The ancient city of Luoyang, located along the southern banks of the middle reaches of the Yellow River, is one of the seven ancient capitals of China. More than 70 rulers of nine different dynasties kept their capitals here; hence the name "Capital of Nine Dynasties." In addition to many places of interest, Luoyang takes pride in its peonies. Every April, the city's Peony Show attracts numerous visitors from home and abroad. Luoyang is also famous for its three-colored glazed pottery, bronze ware, and palace lanterns.
The Longmen Grottoes
The Longmen Grottoes were built in the year 494 during the Northern Wei Dynasty. The Longmen Grottoes are one of China's three leading treasure houses of grotto art, with over 2,100 grottoes. The grottoes are located on the southern outskirts of Luoyang, situated on both banks of the Yi River about 13 kilometers from the downtown. The two hills face each other with the Yi River flowing in between. The largest of the grottoes Buddhist sculptures stands 56 feet tall.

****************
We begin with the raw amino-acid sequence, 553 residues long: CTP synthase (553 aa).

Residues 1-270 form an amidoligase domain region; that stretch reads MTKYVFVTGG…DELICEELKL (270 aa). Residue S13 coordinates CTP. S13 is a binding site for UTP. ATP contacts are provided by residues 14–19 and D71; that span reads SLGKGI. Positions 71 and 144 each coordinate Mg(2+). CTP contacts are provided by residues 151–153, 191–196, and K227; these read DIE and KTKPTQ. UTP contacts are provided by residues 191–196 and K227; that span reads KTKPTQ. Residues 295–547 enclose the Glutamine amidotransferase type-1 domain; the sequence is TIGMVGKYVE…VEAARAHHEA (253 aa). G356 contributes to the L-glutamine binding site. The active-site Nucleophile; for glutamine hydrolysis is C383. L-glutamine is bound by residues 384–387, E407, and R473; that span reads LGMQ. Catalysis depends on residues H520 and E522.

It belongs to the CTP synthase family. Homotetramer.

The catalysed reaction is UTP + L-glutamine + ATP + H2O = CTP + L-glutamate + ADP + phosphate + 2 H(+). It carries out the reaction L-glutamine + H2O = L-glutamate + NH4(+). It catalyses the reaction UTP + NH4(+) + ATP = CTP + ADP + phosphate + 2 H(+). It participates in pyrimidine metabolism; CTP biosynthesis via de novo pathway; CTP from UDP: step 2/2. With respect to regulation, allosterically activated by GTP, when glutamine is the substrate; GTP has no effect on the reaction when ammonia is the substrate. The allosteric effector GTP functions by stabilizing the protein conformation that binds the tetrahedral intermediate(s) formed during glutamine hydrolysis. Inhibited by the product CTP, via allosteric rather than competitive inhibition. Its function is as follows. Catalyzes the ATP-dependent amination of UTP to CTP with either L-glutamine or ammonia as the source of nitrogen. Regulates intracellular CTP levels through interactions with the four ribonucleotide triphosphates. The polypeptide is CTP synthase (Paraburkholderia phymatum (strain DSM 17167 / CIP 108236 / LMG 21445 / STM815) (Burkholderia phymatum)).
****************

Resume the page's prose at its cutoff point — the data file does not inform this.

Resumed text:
Temple of the White Horse
Temple of the White Horse was founded in the year 68, the eleventh year of the reign of Emperor Yongping of the Eastern Han Dynasty. The Temple of the White Horse has been known as China's first temple since the introduction of Buddhism. The current temple was rebuilt during the Ming and Qing dynasties. The temple has some 100 halls and chambers and is located 7.4 miles east of Luoyang with its back against Mt. Mang and its front facing the Luoshui River.
Lord Guan's Forest
Lord Guan's Forest is also known as Emperor Guan's Temple. It is said that the head of General Guan Yu of the Kingdom of Shu was buried here after he was murdered and decapitated by two traitors. There are more than 1,000 ancient cypress trees here.
The Museum of Ancient Tombs
The Museum of Ancient Tombs is the first of its kind in China, with distinctive scholastic and artistic elements. It displays 22 restored ancient tombs from the Han to Northern Song Dynasty.